CHRISTIAN SCIENCE CHURCH
GERGES A. GAD
The following article was part of a research paper for the
Religions" class in the Coptic Orthodox Theological Seminary. It
is mainly intended to shed light on the church known as Christian
Scinece or Church of Christ, Scientist. It focuses on the
history, the founder and the concepts, without supporting nor
condemning it. However, the last portion compares some of the
believes to those of the Orthodox church, and the conclusion is
very self- explainatory. This article should not be read as the
view of the Coptic Orthodox Church, nor of Copt-Net, nor any
other organization. This article was provided mainly in an
effort to explain what Christian Scinece is all about.
At Lynn, Massachusetts, in 1866 Mary Baker Eddy recovered almost instantly
from a severe injury after reading in Matt. 9:1-8 the account of Christ's
healing of the man sick of the palsy:
"So He got into a boat, crossed over, and came to
His own city. And behold, they brought to Him a
paralytic lying on a bed. And Jesus, seeing
their faith, said to the paralytic, "Son, be of
good cheer; your sins are forgive you."
... "Arise take up your bed, and go to your
house." And he arose and departed to his house.
Now when the multitudes saw it, they marveled and
glorified God, who had given such power to men.
(Matt. 9:1-2, 6-8)
She started to attribute causation to God and to regard Him as the divine
Mind. From these roots came Christian Science and the Church of Christ,
Mary Baker Eddy was one of the most remarkable women to appear on the
American scene during the nineteenth century. She was an almost complete
failure at fifty years of age, yet at eighty-nine she died surrounded by
every evidence of wealth, comfort and power, and mourned by many thousands of
At fifty, Mrs. Eddy was regarded as an impractical, aspiring author of a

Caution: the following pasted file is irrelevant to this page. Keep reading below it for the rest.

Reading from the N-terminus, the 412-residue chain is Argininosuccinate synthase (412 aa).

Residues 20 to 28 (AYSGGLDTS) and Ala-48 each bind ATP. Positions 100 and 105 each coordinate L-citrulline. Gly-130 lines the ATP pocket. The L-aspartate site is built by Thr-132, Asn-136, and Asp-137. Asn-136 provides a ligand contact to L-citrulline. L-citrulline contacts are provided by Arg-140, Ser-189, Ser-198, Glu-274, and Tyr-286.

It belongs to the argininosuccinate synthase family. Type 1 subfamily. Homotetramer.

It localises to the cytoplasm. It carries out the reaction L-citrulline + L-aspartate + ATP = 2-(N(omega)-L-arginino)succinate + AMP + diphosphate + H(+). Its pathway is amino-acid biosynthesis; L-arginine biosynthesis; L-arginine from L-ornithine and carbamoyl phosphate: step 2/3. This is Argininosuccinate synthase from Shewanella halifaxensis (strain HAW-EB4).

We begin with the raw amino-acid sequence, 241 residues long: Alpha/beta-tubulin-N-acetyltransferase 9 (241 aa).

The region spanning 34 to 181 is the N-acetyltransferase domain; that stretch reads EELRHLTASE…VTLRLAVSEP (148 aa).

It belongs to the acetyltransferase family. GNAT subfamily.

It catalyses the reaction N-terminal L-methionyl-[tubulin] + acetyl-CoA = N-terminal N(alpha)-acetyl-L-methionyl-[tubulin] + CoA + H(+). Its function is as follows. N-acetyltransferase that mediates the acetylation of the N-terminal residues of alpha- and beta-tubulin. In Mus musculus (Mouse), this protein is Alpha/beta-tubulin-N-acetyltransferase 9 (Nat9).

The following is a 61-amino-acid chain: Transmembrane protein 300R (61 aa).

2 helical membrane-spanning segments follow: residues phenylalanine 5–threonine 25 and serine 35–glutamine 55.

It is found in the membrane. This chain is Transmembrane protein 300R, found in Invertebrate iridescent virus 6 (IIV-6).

book which she could get no publisher to accept and which she lacked funds to
publish privately. This book is "Science and Health with Key to the
Scriptures", which together with the Bible has become the twofold textbook of
Christian Science. At the time of her death, thirty-nine years later, the
printing presses were busy printing not only this book, but dozens of other
books, pamphlets, and periodicals she had written. Profits from this
printing made her a women of good wealth.
She was almost alone at fifty, with only a handful of followers who believed
in her. Yet at her passing, thousands who she had taught, or who attributed
their healing to her, mourned her as a mother. Inevitably she is regarded as
the greatest human figure of the Christian Science Church. Many books have
been written about her life, including: The Life of Mary Baker Eddy, by Sibyl
Wilbur, The Cross and the Crown, by Lyman Powell, Mary Baker Eddy: The Truth
and the Tradition, by Ernist Bates, and many more.
The bare facts of her life may be simplified as follows. She was born at
Bow, New Hampshire, on July 16, 1821. She was the youngest of six children,
belonging to devoutly religious New Englanders, Mark and Abigail Baker.
There was a close bond between Mary and her mother, yet she was often in
disagreement with her father. This may have had some effect on her health;
she became anxious and worried. Finally the doctor advised her parents to
take her out of School, and so her formal education was early interrupted.
She did attend school for a brief period later; but most of her education was
through her own efforts and the help of her brothers and sisters. This left
her in a desire for literary style; when she was to publish her Science and
Health, Rev. James Henry Wiggin was employed to assist her in its revision,